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HILLSVILLE — A Carroll grand jury will consider a charge of first-degree murder against a 31-year-old Woodlawn man during its September term.
The case involves the Feb. 8 death of 45-year-old Delphie Willey.
Jesse James Owens appeared in Carroll County General District Court on Tuesday for a preliminary hearing on charges of first-degree murder, use of a firearm, possession of ammunition and possession of a gun by a non-violent felon.
Owens had previously been found guilty of involuntary manslaughter and driving under the influence in a July 5, 2004, accident that caused the death of a 24-year-old woman, according to court records. Owens also had been charged with possession of ammunition by a felon and public swearing in Buchanan County on April 12, 2012.
Testimony from Carroll County Sheriff’s Office Investigator Seth Greer indicated that Owens’ motive in the shooting arose from Willey dancing with another man at a get-together that day, based on a statement made by the defendant to the investigator.
Three bailiffs stood around Owens as he sat at the defense table in gray-striped jail garb, and another bailiff stood between Owens and eight observers and Wiley’s family members on the prosecution side of the courtroom.
Witness Nathan Dowell described the scene at Owen’s home at 90 Boot Jack Drive, where he, Owens and Willey had been hanging out and drinking that day.
In response to questions from Commonwealth’s Attorney Nathan Lyons, Dowell said the three had been eating and drinking liquor and beer for three or four hours Feb. 8.
The carousing included going out on Owens’ front porch and shooting a .22-caliber Marlin rifle. The witness said the three people had shot the gun six times between them.
They went back inside to get out of the cold to eat and drink some more.
Dowell got a call on his cell phone from his son and he went back outside to talk.
When Dowell came back in, he overheard Owens and Delphie Willey talking about Valentine’s Day.
At that time, Owens told Willey that he loved her and she was “his snowflake,” and Owens gave her a necklace with black onyx in it and went to put it around her neck, according to Dowell’s testimony.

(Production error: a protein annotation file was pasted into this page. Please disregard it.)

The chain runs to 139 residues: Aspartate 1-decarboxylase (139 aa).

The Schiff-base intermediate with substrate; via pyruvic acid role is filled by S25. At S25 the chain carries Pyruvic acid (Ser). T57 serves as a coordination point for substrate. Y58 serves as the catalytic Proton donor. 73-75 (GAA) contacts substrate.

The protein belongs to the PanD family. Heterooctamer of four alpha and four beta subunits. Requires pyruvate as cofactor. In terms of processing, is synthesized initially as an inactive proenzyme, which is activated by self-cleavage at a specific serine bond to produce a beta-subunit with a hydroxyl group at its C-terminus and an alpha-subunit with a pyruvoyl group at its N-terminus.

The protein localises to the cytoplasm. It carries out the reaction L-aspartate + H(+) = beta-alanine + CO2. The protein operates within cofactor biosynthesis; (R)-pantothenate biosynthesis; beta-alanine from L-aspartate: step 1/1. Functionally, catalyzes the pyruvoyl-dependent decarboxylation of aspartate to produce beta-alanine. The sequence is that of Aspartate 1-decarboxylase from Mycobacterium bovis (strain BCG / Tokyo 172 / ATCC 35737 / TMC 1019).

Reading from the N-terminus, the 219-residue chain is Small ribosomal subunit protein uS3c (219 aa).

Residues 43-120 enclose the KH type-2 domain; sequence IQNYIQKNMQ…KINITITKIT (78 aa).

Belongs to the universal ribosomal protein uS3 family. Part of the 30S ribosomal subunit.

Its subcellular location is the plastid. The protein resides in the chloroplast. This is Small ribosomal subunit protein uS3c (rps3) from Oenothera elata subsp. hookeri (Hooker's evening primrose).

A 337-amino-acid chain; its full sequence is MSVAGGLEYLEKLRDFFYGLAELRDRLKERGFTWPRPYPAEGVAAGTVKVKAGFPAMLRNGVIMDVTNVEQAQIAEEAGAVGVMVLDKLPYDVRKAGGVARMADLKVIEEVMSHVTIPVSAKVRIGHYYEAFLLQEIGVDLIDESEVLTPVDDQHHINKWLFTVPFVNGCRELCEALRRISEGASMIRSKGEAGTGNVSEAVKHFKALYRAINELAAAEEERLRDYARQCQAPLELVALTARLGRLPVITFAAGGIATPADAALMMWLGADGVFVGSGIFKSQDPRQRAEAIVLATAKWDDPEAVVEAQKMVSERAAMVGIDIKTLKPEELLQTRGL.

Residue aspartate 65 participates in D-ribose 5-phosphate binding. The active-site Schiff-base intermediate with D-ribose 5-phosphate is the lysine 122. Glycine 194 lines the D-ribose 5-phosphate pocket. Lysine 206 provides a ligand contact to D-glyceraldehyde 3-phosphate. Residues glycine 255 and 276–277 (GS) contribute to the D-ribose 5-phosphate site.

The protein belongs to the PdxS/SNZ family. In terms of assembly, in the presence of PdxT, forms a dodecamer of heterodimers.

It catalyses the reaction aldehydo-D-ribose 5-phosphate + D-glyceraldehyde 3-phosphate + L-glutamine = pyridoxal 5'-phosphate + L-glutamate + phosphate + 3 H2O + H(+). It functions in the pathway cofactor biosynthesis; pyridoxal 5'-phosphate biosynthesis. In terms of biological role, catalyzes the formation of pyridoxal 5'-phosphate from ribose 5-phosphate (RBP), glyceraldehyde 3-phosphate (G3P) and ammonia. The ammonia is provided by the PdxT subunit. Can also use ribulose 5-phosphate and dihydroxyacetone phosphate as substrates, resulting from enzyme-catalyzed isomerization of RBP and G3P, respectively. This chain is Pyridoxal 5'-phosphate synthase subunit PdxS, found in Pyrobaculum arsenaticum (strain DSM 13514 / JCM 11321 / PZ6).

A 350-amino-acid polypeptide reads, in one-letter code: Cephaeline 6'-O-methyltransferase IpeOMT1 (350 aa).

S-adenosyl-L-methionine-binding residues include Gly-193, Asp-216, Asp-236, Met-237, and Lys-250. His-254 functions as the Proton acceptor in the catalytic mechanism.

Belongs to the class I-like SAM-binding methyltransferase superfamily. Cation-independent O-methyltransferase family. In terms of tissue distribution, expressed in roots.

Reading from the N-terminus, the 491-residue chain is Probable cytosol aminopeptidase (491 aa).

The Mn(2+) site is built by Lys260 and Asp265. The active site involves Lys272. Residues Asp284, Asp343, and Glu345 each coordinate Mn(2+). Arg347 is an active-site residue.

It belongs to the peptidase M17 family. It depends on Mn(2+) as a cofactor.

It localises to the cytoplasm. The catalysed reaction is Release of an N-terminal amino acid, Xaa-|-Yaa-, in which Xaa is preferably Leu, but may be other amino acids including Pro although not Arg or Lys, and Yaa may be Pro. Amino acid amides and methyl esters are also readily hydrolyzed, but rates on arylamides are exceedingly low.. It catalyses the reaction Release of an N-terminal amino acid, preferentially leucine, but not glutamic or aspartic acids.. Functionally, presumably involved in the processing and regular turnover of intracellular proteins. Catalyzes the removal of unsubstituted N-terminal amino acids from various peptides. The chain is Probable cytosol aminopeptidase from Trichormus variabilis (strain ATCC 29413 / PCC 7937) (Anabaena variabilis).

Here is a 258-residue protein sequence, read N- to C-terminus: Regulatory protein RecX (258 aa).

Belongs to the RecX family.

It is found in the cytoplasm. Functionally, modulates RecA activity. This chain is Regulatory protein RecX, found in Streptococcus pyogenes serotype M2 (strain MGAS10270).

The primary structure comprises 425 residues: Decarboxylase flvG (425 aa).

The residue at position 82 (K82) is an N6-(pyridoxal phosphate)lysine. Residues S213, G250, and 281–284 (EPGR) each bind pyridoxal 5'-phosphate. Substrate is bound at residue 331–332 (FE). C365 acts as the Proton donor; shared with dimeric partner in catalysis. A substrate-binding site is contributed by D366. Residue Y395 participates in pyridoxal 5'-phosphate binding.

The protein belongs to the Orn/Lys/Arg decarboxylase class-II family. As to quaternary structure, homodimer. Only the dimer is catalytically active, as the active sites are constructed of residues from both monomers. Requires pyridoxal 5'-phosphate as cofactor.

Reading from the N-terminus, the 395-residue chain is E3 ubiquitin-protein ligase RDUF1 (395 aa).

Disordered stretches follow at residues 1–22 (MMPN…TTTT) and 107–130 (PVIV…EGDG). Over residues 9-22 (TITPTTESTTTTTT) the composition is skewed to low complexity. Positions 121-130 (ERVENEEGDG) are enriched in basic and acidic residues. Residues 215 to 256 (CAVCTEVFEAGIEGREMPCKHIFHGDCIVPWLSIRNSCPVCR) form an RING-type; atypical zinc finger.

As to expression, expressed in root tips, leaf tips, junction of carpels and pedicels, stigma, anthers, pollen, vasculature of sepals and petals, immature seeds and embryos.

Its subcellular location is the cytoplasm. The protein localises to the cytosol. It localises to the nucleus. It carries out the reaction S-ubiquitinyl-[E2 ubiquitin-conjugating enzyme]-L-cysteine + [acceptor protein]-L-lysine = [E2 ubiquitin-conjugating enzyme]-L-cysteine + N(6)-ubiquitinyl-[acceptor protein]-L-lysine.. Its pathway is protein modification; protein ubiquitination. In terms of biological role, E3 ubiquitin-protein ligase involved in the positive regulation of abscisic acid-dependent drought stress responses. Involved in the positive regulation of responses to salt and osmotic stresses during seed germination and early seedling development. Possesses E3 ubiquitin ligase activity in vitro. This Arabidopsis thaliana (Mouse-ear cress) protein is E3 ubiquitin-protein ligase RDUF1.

What happened after he put the necklace on her? Lyons asked.
“There was a rifle stuck up,” Dowell said, and Owens “pulled the trigger.”
What happened to the female, the prosecutor asked. “She fell.”
“I went all to pieces,” Dowell said as he answered further questions. “Jesse said, ‘Everything will be alright. We just killed a deer.’”
Dowell told the court that Owens asked him to help move the body to his Chevy Silverado. Dowell went so far to put a socks on his hands, but then said he didn’t go through with it.
He testified that he tried to leave Owens’ home on foot but got lost in the woods. Dowell said upon returning he encountered Owens in the driveway, by which time the accused had taken Willey’s body to his Silverado by himself.
Owens caught up with Dowell in the driveway and offered him a ride.
Dowell testified that he refused and walked instead until an unidentified person picked him up on the road and dropped him off at a home on Bronco Road. From there, Dowell called the Carroll Sheriff’s Office to report what had happened at 90 Boot Jack Drive.
In response to the cross examination from defense attorney Jonathan Venzie, Dowell said he couldn’t immediately call authorities on his cell phone because it had died.
Venzie asked the witness if anything had been amiss at Owens’ home at the point in the evening when Dowell’s son called. “The drinking was pretty intense, you were pretty drunk,” Venzie said. “But no fights, no anger, no argument?”